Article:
Friday, July 18, 2008

Summary 2008 WY 80

Summary of Decision issued July 14, 2008

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Summaries are prepared by Law Librarians and are not official statements of the Wyoming Supreme Court

Case Name: Lasen v. Anderson

Citation: 2008 WY 80

Docket Number: S-07-0138

Appeal from the District Court of Goshen County, Honorable John C. Brooks, Judge

Representing Appellant (Plaintiffs): Jerry M. Smith of Torrington, Wyoming.

Representing Appellee (Defendant): Howard P. Olsen Jr. of Simmons Olsen Law Firm, Scottsbluff, Nebraska

Date of Decision: July 14, 2008

Facts: Robert Anderson was the father of Barbara (Anderson) Lasen and Samuel L. Anderson. Samuel predeceased his father, dying in April of 1998. Robert passed away in February of 2003 after living most of his adult life in Scottsbluff, Nebraska. Prior to both men passing, Robert executed a deed in 1995 conveying a farm in Goshen County, Wyoming, to his children, Barbara and Samuel. After Samuel died, Robert executed another deed on July 2, 1998, conveying the same Goshen County farm to Barbara and her husband Paul (the Lasens). Disputing the validity of the new deed, in May of 1999 Samuel's children Tricia Rohloff and Lee Anderson filed a Notice of Execution and Delivery of Warranty Deed with the Goshen County Clerk asserting an interest in the farm based on the first deed executed in 1995. After Robert died, the 1998 deed was recorded on March 3, 2003, by the Lasens. And although the Lasens' complaint to quiet title asserted their rights to the Goshen County farm based upon the 1998 deed, Samuel's children argued that the 1995 deed was executed, delivered, accepted, and irrevocable - giving no effect to the 1998 deed. Samuel's children further asserted that their grandfather Robert was not competent to execute the 1998 deed, and that the 1998 deed was procured through undue influence on Robert by the Lasens. On July 11, 2005, the Lasens filed the complaint at issue in the instant case, asking the district court to quiet title in the Goshen County farm owned by Robert before he passed away. Named as defendants in the complaint, Tricia Rohloff and Lee Anderson responded and alleged numerous affirmative defenses. On March 21, 2006, First National Bank of Fort Collins, Colorado, as Trustee of the Anderson Family Irrevocable Trust No. 1 dated August 14, 1997, intervened as an additional defendant, claiming an interest in the Goshen County farm on behalf of the estate of Samuel Anderson. After a bench trial, the district court entered an Order Denying Plaintiffs' Complaint to Quiet Title and Granting Intervenor's Counterclaim to Quiet Title.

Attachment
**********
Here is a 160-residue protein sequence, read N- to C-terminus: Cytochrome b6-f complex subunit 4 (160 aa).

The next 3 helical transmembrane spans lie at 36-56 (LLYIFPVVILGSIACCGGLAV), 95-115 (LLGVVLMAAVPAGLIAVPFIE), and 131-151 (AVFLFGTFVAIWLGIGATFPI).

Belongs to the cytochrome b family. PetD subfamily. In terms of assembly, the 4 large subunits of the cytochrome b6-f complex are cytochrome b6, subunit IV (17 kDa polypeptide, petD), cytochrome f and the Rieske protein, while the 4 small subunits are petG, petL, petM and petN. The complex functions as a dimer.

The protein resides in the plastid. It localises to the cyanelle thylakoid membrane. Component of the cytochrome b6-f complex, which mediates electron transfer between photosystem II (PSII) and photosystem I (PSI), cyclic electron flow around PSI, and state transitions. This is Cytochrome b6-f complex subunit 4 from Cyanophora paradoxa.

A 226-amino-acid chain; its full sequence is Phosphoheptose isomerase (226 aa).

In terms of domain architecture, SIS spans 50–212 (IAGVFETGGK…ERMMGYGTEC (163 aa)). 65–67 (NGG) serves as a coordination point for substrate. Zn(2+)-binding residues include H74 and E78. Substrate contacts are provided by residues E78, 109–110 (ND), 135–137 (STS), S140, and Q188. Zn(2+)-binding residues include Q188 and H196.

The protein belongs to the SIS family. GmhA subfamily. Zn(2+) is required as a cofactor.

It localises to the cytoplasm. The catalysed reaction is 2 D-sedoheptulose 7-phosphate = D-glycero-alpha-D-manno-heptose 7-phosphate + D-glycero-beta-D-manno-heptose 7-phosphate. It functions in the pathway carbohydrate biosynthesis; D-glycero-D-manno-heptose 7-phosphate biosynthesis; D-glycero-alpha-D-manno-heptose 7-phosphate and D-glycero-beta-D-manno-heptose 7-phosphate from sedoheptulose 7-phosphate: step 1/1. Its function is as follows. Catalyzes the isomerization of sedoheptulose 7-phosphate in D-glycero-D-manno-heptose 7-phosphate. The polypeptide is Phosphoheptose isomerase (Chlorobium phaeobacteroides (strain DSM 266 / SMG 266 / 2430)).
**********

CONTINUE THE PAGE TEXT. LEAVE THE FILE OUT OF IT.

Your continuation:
Issues: Whether the findings of the District Court are clearly erroneous as a matter of law and unsupported by the evidence. Whether the District Court erred in determining that the Plaintiffs exercised undue influence to gain execution of a 1998 Deed to the property. Whether the District Court erred in determining a 1995 Deed was properly delivered. Whether the District Court erred by not considering whether Defendants had unclean hands.